In a follow-up experiment, adding the artificial stimulation recreating natural CA1 -> CA3 information flow in the brain of normal rats enhanced their performance.
Theodore Berger plans to carry out additional experiments with not only rats but also with apes and humans, hoping to eventually produce a chip that can deliver to patients with dementia or Alzheimer’s.
In order to make memory prosthetics a reality, Dr. Berger was collaborating with Bryan Johnson, a serial entrepreneur and founder of Braintree Payments, to create Kernel, a start-up with an initial investment of 100 million dollars and a mission to develop an invasive device for treating patients with neurological diseases.
Working memory is the short-term memory we use for holding concepts in mind when performing tasks. It is said that working memory declines as we get older and that people with ADHD have lower working memory.
One study suggests that carrying out transcranial direct current stimulation (tDCS) in the frontal lobe enhances working memory. Applying tDCS for 25 minutes on right/left dorsolateral prefrontal cortex (F4/F3) while doing the N-back working memory task for seven days strengthened working memory.
On the other hand, another study shows that when aged people (65 to 75) received tDCS on the left dorsolateral prefrontal cortex (F3), their working memory did not improve. Thus, further study is necessary for determining whether tDCS is effective in enhancing working memory or not.
Sleep is thought to be deeply important to memory consolidation.
One interesting study shows that memory is reinforced by listening to a certain sound while sleeping. It is known that slow-wave sleep, in which brain wave oscillates at slower than 1Hz (sleep slow oscillation, SO) is important in consolidating memory. When a SO wave was detected during non-REM sleep from the location of Fpz, a pink noise was played for 50ms when a positive peak of the wave just after a negative peak and the next positive peak arrived. Repeating this for several hours in the sleep lead to a meaningful increase in the recalled number of word pairs which were memorized before going to sleep.
Might we use this result for exams?
Eric Kandel, a winner of the 2000 Nobel Prize in Medicine has revealed that CBEB gene relates to long-term memory. The biggest rival is Timothy Tully at Dart neuroscience.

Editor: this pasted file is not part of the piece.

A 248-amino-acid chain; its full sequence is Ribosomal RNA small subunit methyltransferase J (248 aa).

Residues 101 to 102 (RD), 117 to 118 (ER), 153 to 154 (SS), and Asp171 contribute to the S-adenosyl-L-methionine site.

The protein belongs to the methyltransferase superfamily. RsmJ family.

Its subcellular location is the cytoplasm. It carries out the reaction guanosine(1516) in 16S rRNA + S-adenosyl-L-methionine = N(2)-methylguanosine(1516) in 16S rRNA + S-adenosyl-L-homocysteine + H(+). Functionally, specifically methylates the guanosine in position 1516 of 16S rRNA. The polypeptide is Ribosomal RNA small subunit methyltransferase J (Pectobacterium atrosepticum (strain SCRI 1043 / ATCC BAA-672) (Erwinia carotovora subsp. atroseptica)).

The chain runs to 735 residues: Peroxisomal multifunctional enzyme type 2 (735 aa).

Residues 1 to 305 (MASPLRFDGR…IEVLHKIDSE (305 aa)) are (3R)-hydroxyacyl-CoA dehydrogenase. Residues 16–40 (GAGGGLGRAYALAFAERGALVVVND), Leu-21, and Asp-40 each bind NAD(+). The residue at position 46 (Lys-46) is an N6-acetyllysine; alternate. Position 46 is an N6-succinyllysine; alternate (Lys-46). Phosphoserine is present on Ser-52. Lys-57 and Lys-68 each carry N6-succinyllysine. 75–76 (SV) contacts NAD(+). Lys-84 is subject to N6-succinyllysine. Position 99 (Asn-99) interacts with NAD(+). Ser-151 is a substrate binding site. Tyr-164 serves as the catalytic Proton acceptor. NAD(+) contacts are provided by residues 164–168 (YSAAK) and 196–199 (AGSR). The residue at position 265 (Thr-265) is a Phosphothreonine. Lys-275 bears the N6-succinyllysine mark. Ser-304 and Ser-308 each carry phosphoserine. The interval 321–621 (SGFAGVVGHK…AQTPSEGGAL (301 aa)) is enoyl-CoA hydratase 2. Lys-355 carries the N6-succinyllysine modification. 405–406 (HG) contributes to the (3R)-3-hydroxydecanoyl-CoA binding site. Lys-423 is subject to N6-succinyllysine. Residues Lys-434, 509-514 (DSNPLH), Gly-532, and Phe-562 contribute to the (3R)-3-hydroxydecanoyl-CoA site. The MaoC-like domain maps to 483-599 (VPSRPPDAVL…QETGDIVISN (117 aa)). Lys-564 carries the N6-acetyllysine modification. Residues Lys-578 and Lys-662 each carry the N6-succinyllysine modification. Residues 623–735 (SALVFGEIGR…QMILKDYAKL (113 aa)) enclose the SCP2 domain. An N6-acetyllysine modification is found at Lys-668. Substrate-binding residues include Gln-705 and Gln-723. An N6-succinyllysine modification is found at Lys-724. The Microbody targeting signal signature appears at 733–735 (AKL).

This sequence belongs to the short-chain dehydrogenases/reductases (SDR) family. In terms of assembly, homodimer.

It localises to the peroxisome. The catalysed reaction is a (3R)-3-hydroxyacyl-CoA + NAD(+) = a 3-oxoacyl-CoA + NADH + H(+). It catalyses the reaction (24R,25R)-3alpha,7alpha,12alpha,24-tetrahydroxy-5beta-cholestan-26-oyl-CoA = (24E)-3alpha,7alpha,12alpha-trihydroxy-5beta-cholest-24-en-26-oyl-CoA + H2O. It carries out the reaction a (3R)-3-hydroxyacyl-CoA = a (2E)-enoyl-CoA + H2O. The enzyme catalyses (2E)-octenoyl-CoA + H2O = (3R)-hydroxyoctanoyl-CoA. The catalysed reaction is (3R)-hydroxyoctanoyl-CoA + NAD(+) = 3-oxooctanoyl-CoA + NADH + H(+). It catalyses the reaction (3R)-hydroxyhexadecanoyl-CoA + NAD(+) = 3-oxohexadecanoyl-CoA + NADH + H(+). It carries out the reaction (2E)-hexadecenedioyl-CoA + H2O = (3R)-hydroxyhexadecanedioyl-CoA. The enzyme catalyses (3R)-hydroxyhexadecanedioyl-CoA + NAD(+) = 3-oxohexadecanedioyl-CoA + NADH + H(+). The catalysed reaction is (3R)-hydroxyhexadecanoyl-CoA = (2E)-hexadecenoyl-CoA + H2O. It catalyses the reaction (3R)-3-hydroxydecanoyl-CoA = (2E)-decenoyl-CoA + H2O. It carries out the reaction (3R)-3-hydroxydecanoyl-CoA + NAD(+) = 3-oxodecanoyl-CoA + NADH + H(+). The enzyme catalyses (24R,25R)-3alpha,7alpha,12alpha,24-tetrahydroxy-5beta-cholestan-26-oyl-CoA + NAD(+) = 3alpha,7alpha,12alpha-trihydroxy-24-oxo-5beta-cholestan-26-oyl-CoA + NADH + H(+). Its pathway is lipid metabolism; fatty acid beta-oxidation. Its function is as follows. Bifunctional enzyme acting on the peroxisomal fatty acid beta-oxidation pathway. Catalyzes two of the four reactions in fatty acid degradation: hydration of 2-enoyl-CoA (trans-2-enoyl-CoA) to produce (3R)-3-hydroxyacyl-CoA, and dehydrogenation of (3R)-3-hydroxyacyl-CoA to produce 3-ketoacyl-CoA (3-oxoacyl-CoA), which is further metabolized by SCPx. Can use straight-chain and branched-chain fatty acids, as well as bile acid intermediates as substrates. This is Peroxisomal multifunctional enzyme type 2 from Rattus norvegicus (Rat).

Timothy Tully has done research as a professor at Cold Spring Harbor Laboratory, which is famous for having produced many Nobel Prize winners. He now works as chief science officer at Dart neuroscience. The company does research and development of drugs which reinforce long-term memory.
He continues to deliver his papers, and Richard Morris at the University of Edinburgh, who is famous for his study of the hippocampus, has participated his research as one of the scientific advisory boards and a coauthor.
Eric Kandel has also founded Memory Pharmaceuticals Corp., a pharmaceutical company which focuses on long-term memory, but it seems to be closed now.
FDA has not yet approved a drug aimed to enhance memory except for those to help people with dementia or Alzheimer’s improve their cognitive ability. This would be a bottleneck at the final phase of the development of the medicine.
Memory or cognition is an important function for human beings and it will surely cause a big problem in an aging society, not to mention patients with dementia or Alzheimer’s disease. To solve this problem, there are many approaches, including cognitive training, electronic stimulation, drugs, neurofeedback, and BMIs. Among all of them, the greater understanding of the neuroscience of memory is highly useful.
There is also a study in which depression was treated by DecNef based on the biomarker from fMRI. If we could change the function of the brain by modulating brain activity, it may also be possible to reinforce memory function in some way.